The 6-speed was only made available on the coupe for 2003 and on the sedan
for this year (I think). But both are very limited production models
anyway (and they are V6 models).
If you want a '98-'02 with a manual, your only choice of engine is a
4-cylinder. The V6 was available only with an automatic.
My current Accord is a 1999 EX Leather manual so it fits your search.
As you have surmised, they are rare. I had to order it and wait a
month or two for it to become available when I bought it back in 1999.
even then, I had little choice of color.
The dealer told me that people who buy the EX, especially the leather
version, rarely wanted a manual transmission. When my car arrived the
salesperson was amazed at how much snappier my car performed compared
to the automatic EX models. It's a great car and I am not about to
Best of luck with your search.
I had one, albeit without the leather.
You can go to hondacars.com and search the Certified Used inventory in
your area. That's how I found my 2000 EX 5 speed a couple of years ago.
That's my favorite generation of Accord, btw, as long as you don't have
a 6 cylinder engine with the infamous horrible automatic transmission.
Stick with the 4 cylinder engine.
Thanks guys, I think im going to go with the 2003 Honda Accord Ex Coupe
5 speed 4 cyl. What do you think of those? I heard the timing belt in
2003 changed to a chain, and is no longer the rubber belt... so that is
a great thing!
no, belts make 100k no problem. more likely it's to make replacement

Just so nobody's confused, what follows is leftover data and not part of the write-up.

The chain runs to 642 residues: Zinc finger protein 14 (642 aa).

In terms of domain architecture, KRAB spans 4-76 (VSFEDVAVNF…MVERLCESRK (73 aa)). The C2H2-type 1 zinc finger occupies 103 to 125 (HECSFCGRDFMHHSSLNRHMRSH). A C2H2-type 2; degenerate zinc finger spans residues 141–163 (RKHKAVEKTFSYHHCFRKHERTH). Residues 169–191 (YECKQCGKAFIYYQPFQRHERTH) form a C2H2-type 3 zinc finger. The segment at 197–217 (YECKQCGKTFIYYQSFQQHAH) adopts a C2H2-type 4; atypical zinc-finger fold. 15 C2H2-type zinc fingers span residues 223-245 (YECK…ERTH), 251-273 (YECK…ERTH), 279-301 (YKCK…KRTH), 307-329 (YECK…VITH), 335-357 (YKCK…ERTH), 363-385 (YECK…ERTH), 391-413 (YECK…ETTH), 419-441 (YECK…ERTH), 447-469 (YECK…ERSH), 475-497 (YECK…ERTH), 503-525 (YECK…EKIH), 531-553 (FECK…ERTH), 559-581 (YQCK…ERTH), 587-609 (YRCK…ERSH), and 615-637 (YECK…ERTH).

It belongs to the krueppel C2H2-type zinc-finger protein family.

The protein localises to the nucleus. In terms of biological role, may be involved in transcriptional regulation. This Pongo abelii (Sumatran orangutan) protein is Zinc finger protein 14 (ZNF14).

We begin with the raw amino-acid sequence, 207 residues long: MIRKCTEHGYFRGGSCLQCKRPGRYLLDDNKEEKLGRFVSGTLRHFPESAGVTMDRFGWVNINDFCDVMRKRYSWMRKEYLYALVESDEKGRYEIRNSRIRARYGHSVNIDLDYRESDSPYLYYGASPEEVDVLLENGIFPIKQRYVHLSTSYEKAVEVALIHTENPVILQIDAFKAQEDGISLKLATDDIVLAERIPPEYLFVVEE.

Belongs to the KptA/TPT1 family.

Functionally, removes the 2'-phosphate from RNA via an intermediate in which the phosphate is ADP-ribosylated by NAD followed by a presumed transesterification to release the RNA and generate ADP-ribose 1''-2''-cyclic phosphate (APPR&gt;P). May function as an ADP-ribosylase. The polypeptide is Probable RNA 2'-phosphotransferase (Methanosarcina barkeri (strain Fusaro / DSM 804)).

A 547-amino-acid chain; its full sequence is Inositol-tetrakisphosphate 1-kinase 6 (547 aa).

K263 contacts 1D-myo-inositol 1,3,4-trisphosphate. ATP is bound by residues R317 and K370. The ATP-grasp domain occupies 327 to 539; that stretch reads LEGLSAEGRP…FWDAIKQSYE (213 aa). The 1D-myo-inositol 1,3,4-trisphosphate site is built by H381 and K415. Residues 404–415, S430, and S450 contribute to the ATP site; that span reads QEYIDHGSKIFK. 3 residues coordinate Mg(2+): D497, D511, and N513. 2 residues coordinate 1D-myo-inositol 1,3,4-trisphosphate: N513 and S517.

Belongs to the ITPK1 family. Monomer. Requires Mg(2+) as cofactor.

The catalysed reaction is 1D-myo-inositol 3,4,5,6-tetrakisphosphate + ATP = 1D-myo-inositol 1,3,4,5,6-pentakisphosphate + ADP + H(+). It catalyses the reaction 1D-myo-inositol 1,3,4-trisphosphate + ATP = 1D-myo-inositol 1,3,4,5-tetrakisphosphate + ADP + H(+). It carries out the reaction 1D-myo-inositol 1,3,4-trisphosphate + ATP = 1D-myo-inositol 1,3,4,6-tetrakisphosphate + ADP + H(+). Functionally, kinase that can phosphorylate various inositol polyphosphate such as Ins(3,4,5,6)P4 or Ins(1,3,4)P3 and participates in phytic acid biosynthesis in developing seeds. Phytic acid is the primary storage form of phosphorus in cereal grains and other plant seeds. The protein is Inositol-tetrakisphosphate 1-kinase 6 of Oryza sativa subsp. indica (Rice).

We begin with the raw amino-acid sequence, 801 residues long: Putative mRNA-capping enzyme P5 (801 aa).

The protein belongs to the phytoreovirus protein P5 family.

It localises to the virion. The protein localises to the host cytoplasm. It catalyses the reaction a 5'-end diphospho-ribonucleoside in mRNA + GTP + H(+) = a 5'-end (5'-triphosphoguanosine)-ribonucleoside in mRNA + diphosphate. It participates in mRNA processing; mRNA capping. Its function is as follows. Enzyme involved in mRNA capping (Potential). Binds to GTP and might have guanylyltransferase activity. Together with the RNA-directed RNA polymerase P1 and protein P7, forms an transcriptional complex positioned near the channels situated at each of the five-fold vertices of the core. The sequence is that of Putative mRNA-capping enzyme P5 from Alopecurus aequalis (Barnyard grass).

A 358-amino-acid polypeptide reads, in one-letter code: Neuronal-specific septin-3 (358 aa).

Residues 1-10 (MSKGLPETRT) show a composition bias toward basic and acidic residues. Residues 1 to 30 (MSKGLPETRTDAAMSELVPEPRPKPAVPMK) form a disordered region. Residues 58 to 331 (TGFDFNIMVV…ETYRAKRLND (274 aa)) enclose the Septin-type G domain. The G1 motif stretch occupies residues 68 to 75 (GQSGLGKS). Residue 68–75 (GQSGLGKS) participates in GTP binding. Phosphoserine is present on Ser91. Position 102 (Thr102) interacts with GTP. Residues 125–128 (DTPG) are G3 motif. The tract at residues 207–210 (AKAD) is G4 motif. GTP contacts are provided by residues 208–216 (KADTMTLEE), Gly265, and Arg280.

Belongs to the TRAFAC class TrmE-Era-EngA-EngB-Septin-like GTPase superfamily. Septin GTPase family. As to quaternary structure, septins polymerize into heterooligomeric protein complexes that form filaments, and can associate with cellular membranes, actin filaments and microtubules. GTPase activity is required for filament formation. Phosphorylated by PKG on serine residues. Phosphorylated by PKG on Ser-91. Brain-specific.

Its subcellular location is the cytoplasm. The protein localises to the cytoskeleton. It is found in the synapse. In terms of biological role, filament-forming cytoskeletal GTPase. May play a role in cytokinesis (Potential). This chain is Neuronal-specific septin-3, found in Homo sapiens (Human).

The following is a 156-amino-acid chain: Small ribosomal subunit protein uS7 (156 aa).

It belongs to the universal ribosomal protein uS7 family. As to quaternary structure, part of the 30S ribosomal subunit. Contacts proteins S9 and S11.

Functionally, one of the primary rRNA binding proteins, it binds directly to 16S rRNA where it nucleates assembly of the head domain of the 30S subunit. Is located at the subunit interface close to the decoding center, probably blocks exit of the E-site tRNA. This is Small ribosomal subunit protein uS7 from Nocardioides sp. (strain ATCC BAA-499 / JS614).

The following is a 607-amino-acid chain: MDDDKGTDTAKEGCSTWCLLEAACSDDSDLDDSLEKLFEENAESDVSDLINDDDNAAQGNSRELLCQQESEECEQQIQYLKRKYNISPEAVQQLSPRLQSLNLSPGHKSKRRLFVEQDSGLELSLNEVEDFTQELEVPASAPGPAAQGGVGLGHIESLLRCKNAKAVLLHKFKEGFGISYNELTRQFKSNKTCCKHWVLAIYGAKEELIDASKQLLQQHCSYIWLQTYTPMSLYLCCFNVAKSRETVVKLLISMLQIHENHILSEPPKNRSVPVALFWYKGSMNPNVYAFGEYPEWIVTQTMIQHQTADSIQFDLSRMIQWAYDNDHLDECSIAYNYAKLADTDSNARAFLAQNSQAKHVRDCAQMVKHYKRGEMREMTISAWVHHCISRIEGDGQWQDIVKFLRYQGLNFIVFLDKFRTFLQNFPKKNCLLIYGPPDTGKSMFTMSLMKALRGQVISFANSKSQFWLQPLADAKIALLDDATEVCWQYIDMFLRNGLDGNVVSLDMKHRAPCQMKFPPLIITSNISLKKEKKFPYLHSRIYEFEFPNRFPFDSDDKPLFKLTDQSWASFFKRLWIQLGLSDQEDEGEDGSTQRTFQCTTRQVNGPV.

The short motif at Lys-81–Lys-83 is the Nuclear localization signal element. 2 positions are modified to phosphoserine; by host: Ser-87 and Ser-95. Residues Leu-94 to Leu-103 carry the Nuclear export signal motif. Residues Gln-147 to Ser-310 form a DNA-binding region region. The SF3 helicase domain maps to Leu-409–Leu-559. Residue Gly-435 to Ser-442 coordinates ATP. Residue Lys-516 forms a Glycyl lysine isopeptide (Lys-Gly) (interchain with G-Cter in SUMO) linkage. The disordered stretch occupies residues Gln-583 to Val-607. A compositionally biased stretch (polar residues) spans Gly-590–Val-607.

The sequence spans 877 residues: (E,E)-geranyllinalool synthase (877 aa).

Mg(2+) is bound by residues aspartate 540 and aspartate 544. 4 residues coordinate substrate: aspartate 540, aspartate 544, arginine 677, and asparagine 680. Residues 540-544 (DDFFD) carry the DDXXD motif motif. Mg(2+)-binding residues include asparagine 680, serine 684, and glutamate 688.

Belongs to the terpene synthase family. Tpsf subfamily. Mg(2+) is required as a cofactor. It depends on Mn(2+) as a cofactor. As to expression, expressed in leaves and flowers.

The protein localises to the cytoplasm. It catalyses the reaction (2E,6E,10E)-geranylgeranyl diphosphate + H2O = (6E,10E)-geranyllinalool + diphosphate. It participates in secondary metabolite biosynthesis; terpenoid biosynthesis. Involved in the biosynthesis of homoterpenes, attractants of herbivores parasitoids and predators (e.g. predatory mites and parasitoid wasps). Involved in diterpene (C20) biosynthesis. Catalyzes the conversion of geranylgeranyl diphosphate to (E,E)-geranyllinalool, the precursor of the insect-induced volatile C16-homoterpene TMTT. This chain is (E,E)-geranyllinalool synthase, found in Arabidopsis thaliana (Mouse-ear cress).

prohibitively expensive. bean counters rule at honda these days, so
cars that routinely do 400k or more with changes of a $30 belt are not
considered to be useful in the revenue stream.
Hmm, well, I'm usually on the side of the cynical, but I don't see how
this would produce more Honda revenue. Sell fewer spare parts, for
one thing, but mostly because I think there's a disconnect between the
new car market and the used car market, relatively few people buy a
new car and hold it twenty years, then return for another only from
the same vendor. Any other alternative explanations? Not that I
expect every corporate decision to be rational.
Frankly, I don't know what has prompted the shift from belts to chains.
Chains used to be the norm, but they were hardly any more reliable than
belts. IIRC 60K miles was the life expectancy of timing chains in the '60s
through '80s. I unloaded a 1984 Dodge with a Mitsubishi "silent shaft"
engine around 90K miles because the timing chain was worn out and chewing on
the timing chain cover. Step one in replacement was "remove engine from car"
to provide room to get the timing chain cover off.
Maybe better oils have improved timing chain life.
most people have their car serviced at a dealer, so let's look at dealer
costs. if the car's 100k miles old, and worth say $5k, most people will
pay $1000 to do the belts, pump, ignition wiring, etc. as a high mileage
"tune up". and it's worth it to keep the car on the road for another
100k miles. but most people will /not/ pay $3000 to get to the same
place with a chain replacement. chains generally cost more, require new
driving cogs, and require a much more substantial strip-down of the
engine to replace, hence the job is much more expensive. add to that
the fact that chains get noisy, and soon the motor is on the slope
toward driver irritation [and a new car sale] /long/ before a belt
driven motor would be.
agreed, chains "last longer", but they don't last 400k, and anything
much beyond 150k, the value of the car vs. cost to replace equation
makes keeping the car on the road uneconomic. if you're a manufacturer
run by bean counters and those bean counters are under some misguided
impression that customer loyalty is something that won't evaporate so